M tuberculosis  phagocytosis by a macrophage ( source )

M tuberculosis phagocytosis by a macrophage (source)

Our eye has recently been drawn to 2 papers from Lalita Ramakrishnan's laboratory, both using the zebrafish larvae in vivo model to focus on the role of mycobacterial phenolic glycolipids (PGLs) in orchestrating the host immune response following infection with Mycobacterium marinum or Mycobacterium leprae.

The first paper was presented by Carolin Turner in our group's journal club last week, and demonstrated that PGLs expressed on M marinum directs infected resident macrophages to secrete CCL2, recruiting CCR2-expressing monocytes to the site of infection. Amazingly, these same cells that are recruited are more permissive to bacterial replication, thus seemingly favouring bacterial survival in the host.

Concurrently, the same group published a paper in Cell demonstrating that PGL expression by M leprae was responsible for macrophage activation, reactive nitrogen species generation and consequent nerve damage, a feature characteristic of most clinical presentations of leprosy.

As ever, even elegant studies such as these, when performed in animal models raise questions about how the findings translate to a natural infection in humans. It is notable that the clarity (literally) offered by transparent zebrafish larvae is offset by the lack of any adaptive immune response at the time the experiments were performed. Thus, we do not know how a T cell response, ubiquitous in mycobacterial infections, would tip the balance in the host-pathogen interactions described.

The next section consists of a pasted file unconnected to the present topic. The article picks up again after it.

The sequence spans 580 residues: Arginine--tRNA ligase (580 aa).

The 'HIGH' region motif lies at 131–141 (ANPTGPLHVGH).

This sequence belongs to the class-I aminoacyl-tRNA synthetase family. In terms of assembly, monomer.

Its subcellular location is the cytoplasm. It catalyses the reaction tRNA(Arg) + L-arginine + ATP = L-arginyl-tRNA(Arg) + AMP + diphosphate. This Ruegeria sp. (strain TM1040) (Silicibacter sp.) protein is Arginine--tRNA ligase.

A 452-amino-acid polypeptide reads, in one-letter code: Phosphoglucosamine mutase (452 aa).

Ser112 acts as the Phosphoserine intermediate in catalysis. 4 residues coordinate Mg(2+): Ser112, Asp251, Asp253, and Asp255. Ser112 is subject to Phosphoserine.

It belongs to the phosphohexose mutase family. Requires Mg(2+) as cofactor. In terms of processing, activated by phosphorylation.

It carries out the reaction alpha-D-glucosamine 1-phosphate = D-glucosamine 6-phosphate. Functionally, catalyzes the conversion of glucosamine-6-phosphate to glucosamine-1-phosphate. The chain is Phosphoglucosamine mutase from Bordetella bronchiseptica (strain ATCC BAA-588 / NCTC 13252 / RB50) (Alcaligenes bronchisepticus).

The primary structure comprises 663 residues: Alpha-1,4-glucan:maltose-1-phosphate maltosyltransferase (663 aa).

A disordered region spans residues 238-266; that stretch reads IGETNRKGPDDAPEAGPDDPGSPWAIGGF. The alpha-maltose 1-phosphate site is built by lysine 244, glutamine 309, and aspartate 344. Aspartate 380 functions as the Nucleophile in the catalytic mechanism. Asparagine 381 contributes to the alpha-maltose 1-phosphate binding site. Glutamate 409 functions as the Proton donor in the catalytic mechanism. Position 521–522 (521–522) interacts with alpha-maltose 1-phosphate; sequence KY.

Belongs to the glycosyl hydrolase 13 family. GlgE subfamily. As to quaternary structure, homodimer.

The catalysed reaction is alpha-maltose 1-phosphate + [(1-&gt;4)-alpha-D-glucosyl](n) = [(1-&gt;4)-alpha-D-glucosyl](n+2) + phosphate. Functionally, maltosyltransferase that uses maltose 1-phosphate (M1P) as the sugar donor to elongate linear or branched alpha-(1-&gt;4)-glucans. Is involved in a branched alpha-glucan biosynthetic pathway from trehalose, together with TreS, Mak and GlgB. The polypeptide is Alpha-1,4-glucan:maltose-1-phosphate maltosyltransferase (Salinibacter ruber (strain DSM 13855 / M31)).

Nevertheless, it is striking how mycobacterial surface glycoproteins can apparently drive the pathogenesis of infection with seeming impunity. SImilar to immune evasive actions of PGLs described here, another virulence factor expressed by M tuberculosis, ESAT-6, can provide the bacteria a mechanism to escape the hostile phagolysosome. Overall, these findings would suggest that studying the biology of different clinical strains of pathogenic mycobacteria may yield significant information on the determinants of disease in humans, and thus complement well the work of those of us focusing predominantly on the host's attempt to contain the infection. In some instances, it may be that from the moment the bacteria arrive, the host's fate is already out of their control.